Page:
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Video shows man randomly punching people in French Quarter

The video will make you gasp. In it, a man is seen walking around Bourbon and Dumaine streets, choosing random targets, then hitting them.

NEW ORLEANS — Troopers say a man has been arrested after randomly punching seven people in New Orleans' French Quarter last week.

Louisiana State Police say the attacks happened around 11:40 p.m. on June 12 in the 900 block of Bourbon Street. Police say 25-year-old Ray Julien reportedly attacked seven people before officers found him on Chartres Street and had to use a stun gun to take him into custody.

"This man was terrifying," said Dawn Kesslering. "All he wanted to do was hit people, he didn't care."

Some of the attacks were captured on cellphone video, and it will make you gasp. In the video, a man is seen walking around Bourbon and Dumaine streets, choosing random targets, then hitting them.

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"I saw him punch four people," said Kaliecia Smith, who added that she was in the French Quarter while celebrating her birthday.

Julien was booked with one count of resisting an officer and seven counts of simple battery.

"My one thought was, 'you hurt my friend and you can't get away with it and we won't let you do this here in our community,'" said Smith.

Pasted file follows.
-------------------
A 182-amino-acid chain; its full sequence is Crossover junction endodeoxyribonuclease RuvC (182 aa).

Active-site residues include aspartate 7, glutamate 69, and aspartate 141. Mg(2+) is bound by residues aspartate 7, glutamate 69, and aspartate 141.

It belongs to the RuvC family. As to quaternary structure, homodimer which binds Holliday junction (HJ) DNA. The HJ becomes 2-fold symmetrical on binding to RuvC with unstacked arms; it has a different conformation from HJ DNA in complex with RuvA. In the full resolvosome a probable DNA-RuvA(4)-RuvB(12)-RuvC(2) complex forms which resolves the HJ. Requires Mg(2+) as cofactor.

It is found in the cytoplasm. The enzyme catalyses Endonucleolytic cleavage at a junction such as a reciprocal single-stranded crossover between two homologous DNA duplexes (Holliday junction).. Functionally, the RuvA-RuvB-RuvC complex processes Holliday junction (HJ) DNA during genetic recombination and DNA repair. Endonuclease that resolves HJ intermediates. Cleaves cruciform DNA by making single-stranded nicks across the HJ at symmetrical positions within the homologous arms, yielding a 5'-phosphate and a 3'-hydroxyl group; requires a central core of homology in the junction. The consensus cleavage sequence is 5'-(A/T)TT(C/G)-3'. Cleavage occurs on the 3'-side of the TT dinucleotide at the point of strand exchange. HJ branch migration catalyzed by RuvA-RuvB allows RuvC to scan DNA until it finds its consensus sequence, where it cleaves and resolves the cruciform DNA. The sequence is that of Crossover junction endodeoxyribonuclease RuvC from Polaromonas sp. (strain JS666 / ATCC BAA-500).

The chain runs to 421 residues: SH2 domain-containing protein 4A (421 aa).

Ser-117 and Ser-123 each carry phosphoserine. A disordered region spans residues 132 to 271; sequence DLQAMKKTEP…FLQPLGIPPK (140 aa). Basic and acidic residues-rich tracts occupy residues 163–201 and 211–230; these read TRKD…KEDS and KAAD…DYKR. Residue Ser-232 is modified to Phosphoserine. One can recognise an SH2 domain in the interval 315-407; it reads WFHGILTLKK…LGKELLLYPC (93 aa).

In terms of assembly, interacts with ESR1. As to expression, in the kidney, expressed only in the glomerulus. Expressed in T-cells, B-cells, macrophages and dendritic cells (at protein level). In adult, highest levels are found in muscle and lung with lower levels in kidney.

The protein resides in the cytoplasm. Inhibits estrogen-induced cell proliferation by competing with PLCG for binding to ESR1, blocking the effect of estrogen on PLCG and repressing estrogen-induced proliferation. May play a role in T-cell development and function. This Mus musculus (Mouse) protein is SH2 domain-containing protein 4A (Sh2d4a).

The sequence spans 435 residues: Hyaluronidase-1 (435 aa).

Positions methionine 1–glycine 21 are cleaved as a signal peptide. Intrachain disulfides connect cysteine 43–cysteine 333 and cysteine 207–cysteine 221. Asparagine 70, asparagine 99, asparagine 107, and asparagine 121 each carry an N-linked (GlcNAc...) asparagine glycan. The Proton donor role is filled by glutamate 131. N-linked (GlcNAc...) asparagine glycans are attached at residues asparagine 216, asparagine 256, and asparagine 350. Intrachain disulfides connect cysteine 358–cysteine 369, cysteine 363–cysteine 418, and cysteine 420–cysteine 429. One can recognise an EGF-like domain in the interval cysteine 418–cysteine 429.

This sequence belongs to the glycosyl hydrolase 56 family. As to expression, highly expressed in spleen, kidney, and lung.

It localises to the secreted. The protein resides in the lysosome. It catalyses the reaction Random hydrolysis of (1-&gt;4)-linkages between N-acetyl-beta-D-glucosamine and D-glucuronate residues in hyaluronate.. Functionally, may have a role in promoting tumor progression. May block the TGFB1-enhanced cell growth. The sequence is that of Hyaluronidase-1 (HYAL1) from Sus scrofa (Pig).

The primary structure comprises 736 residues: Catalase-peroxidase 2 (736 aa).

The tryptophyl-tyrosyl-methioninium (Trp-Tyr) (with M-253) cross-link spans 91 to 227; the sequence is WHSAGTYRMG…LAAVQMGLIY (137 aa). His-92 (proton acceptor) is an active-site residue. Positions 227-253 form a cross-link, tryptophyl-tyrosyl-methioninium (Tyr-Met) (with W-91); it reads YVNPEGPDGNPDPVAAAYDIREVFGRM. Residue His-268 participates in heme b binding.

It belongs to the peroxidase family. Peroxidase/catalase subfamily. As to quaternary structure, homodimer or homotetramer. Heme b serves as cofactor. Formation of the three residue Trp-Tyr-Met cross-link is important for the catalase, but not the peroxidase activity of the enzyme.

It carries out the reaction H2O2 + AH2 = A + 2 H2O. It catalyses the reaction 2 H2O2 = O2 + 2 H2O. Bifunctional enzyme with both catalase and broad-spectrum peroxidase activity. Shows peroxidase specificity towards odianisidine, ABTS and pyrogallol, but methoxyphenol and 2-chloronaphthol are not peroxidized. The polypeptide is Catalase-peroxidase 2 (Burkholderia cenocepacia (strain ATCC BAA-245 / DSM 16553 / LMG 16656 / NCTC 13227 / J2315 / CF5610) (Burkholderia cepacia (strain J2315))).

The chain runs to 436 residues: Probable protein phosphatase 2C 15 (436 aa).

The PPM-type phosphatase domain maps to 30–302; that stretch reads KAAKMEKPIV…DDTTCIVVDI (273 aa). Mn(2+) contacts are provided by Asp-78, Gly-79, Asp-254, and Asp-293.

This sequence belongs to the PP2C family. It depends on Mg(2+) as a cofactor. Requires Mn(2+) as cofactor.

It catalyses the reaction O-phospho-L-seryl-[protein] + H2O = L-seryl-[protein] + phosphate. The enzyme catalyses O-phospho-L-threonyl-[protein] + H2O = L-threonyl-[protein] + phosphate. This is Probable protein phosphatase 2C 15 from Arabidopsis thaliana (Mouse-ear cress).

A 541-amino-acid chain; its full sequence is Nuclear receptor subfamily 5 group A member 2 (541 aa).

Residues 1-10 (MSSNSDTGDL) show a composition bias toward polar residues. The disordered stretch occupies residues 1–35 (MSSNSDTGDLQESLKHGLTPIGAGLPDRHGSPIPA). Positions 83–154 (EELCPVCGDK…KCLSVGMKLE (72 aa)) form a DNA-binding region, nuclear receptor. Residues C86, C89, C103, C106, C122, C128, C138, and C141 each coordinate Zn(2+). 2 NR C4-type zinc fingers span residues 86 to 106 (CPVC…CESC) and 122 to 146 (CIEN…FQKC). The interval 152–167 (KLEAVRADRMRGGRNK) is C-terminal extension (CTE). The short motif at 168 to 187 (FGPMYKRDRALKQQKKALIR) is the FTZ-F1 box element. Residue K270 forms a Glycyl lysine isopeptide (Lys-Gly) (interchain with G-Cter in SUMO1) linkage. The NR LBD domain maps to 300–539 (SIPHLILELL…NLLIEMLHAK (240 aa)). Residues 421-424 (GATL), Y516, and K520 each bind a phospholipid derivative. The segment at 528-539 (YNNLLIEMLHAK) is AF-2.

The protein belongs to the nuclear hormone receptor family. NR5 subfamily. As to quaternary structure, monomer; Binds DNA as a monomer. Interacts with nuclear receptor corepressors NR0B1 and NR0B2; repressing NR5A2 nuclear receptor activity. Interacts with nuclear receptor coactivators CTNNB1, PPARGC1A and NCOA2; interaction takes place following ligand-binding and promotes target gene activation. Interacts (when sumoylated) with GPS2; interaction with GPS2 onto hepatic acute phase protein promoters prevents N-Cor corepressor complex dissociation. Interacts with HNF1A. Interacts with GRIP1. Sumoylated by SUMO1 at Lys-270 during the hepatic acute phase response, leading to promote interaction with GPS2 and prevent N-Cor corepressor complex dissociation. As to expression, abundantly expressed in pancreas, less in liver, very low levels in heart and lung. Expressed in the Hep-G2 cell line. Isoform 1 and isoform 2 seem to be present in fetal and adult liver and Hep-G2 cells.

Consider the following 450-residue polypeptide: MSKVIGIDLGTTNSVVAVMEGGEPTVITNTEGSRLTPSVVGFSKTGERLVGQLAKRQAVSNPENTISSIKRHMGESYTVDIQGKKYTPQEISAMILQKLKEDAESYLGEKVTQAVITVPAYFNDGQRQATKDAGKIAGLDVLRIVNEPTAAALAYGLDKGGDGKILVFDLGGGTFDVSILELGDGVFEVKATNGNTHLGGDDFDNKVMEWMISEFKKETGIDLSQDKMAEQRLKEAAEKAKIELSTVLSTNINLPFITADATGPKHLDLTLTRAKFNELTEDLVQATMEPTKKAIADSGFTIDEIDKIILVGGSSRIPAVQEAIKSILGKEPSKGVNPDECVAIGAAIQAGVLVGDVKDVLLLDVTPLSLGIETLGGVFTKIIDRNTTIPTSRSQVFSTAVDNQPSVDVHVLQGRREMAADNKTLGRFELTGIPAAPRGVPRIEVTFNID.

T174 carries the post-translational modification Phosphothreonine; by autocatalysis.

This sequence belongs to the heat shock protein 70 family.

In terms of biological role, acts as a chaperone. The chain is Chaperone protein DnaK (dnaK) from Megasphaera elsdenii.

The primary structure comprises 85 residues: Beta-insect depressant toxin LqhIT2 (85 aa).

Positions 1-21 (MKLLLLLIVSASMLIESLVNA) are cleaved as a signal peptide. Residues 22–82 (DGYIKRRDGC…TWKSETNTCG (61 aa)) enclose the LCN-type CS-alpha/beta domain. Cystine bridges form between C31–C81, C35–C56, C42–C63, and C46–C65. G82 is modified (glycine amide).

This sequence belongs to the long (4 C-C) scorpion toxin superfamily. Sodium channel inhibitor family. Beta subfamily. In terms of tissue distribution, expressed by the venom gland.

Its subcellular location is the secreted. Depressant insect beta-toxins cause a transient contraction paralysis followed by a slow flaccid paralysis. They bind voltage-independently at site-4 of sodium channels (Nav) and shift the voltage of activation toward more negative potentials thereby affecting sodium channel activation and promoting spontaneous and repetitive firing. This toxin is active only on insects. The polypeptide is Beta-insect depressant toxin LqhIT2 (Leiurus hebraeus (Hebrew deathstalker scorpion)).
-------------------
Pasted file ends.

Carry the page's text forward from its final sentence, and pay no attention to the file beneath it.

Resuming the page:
That friend, Kesslering, says he came without warning.

"I fell on the ground," Kesslering said. "I got up and my hands were numb and in pain and I realized a man struck me. This was a random act of violence and it's a misdemeanor. It's not a misdemeanor to me because I went to the hospital. So my question is, 'how do you prevent this man from hurting someone else?'"

The two are still trying to make sense of it, but say the situation taught them that there is good in people.

"You have everybody: black, white, tall, short, old trying to stop him," said Smith. "We were trying to stop him without hurting him altogether. Just one person is broken doesn't mean the French Quarter is scary."

And while those targeted try and heal, their message to others is to be on the lookout, because this random act, they say, could happen to anyone, anywhere.

"If something like this happens to people, say something, do something," said Kesslering.

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